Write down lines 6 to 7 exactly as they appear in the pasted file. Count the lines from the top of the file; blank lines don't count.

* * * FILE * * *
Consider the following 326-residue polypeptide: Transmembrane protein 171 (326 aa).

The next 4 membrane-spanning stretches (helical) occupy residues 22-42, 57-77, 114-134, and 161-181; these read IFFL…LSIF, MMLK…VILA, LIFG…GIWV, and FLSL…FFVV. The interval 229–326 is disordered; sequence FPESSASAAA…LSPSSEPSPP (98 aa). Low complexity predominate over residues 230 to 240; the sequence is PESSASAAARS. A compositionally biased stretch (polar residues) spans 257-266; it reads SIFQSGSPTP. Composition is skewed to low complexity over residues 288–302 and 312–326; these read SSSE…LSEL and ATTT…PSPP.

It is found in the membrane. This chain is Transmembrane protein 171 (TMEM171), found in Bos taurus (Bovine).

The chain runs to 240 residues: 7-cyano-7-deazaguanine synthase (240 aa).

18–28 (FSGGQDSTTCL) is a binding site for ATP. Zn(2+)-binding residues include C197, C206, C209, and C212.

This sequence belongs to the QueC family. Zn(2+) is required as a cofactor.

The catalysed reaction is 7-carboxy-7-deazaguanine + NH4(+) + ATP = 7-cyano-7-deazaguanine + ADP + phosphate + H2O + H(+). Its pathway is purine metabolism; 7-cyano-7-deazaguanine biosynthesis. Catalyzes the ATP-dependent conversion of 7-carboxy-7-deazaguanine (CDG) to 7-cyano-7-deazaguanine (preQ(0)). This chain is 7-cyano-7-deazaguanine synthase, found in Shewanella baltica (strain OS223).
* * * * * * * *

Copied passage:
This sequence belongs to the QueC family. Zn(2+) is required as a cofactor.

The catalysed reaction is 7-carboxy-7-deazaguanine + NH4(+) + ATP = 7-cyano-7-deazaguanine + ADP + phosphate + H2O + H(+). Its pathway is purine metabolism; 7-cyano-7-deazaguanine biosynthesis. Catalyzes the ATP-dependent conversion of 7-carboxy-7-deazaguanine (CDG) to 7-cyano-7-deazaguanine (preQ(0)). This chain is 7-cyano-7-deazaguanine synthase, found in Shewanella baltica (strain OS223).